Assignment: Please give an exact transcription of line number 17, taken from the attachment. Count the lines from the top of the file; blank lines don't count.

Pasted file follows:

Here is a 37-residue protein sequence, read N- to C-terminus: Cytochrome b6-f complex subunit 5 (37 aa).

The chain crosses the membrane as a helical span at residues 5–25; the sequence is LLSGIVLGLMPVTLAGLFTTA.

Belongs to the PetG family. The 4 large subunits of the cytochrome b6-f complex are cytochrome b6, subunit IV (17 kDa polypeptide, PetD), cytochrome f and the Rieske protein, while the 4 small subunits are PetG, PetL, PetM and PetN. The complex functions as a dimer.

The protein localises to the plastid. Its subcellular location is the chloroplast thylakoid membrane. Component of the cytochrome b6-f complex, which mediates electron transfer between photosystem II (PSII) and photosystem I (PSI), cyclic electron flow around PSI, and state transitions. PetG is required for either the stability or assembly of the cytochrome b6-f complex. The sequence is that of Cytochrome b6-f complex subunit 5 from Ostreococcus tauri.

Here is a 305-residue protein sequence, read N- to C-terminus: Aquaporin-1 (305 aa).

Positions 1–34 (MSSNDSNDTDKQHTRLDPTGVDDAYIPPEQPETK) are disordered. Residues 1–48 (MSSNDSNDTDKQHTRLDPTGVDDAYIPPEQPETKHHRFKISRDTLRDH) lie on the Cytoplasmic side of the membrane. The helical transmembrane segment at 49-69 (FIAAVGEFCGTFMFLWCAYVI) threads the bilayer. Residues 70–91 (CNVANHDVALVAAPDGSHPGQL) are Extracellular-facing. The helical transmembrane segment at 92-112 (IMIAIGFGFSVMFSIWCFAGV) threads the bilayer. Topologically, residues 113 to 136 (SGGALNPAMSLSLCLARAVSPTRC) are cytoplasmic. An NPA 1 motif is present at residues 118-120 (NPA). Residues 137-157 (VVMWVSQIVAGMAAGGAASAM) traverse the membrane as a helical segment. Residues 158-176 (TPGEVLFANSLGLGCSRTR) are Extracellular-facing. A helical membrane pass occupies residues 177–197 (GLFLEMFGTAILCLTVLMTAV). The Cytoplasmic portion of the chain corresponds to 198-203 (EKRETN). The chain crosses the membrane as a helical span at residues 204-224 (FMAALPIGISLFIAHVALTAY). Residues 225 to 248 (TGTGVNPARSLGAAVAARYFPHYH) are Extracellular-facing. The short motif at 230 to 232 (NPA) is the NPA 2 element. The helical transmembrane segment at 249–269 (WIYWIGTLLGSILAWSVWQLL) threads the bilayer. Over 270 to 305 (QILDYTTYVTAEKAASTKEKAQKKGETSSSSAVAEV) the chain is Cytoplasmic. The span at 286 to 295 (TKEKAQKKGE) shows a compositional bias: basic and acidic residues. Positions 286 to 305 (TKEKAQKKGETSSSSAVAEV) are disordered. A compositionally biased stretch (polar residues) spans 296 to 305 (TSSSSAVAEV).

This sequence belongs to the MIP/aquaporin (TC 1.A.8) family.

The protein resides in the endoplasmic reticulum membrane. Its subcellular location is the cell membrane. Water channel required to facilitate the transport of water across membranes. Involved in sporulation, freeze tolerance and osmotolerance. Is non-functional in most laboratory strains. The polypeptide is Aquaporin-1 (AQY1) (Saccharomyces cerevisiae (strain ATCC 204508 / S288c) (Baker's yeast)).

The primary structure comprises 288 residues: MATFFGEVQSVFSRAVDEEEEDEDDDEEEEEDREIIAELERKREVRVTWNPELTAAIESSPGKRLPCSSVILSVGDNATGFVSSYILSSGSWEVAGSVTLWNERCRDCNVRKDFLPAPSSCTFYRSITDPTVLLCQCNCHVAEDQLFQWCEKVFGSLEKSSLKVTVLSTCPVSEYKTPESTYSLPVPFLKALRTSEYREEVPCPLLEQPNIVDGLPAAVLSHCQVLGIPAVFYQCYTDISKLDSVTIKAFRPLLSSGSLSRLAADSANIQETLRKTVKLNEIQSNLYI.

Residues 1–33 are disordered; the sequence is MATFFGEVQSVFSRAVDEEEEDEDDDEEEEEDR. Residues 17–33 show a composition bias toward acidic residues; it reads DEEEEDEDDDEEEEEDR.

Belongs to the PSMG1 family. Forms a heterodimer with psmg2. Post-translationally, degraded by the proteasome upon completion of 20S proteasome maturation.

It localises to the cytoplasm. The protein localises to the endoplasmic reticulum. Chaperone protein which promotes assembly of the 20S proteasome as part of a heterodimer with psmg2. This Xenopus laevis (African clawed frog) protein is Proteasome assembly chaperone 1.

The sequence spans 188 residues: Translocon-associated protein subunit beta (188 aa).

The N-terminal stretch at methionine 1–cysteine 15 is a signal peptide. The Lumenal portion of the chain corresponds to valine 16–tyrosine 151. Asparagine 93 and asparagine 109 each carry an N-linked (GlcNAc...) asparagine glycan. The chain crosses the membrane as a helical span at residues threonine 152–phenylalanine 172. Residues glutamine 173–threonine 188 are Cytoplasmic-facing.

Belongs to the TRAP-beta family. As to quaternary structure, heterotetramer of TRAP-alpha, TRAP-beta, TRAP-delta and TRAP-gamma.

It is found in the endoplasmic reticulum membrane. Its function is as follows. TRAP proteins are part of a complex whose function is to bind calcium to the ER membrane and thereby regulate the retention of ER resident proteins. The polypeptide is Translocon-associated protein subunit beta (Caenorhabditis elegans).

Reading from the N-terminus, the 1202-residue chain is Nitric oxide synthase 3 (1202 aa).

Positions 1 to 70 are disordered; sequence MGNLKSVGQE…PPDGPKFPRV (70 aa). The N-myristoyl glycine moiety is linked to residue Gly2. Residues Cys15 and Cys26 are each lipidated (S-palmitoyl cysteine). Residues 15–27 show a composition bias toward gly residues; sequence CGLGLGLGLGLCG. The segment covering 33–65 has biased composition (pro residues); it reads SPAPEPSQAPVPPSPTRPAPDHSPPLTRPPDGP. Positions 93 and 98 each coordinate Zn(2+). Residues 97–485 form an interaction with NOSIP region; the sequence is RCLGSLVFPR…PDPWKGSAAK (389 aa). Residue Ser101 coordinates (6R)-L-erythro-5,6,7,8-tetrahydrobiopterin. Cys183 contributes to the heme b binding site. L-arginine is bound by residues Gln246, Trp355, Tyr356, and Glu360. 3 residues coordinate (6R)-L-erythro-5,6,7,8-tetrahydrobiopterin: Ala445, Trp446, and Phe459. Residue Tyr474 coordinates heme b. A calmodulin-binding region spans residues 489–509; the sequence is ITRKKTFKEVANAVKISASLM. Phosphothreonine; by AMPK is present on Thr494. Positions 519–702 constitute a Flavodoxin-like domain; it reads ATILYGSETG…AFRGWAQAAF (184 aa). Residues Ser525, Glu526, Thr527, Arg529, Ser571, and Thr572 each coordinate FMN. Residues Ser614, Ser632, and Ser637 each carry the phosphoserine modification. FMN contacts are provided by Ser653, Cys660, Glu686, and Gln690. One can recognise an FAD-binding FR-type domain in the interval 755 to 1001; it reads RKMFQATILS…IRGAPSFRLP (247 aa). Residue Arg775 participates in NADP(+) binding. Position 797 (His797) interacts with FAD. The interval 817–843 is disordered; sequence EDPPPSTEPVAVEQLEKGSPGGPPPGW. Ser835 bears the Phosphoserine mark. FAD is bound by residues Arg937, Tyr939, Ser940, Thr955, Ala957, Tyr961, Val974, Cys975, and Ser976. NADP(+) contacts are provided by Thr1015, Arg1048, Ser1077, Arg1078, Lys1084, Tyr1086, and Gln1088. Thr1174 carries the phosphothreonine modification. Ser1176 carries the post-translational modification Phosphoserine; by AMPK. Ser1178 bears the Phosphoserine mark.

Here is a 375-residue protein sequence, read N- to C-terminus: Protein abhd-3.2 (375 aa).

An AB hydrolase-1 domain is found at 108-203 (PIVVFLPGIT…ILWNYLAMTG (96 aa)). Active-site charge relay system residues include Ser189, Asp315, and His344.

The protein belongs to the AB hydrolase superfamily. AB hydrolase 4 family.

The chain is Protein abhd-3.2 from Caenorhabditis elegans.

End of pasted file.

Reading from the N-terminus, the 1202-residue chain is Nitric oxide synthase 3 (1202 aa).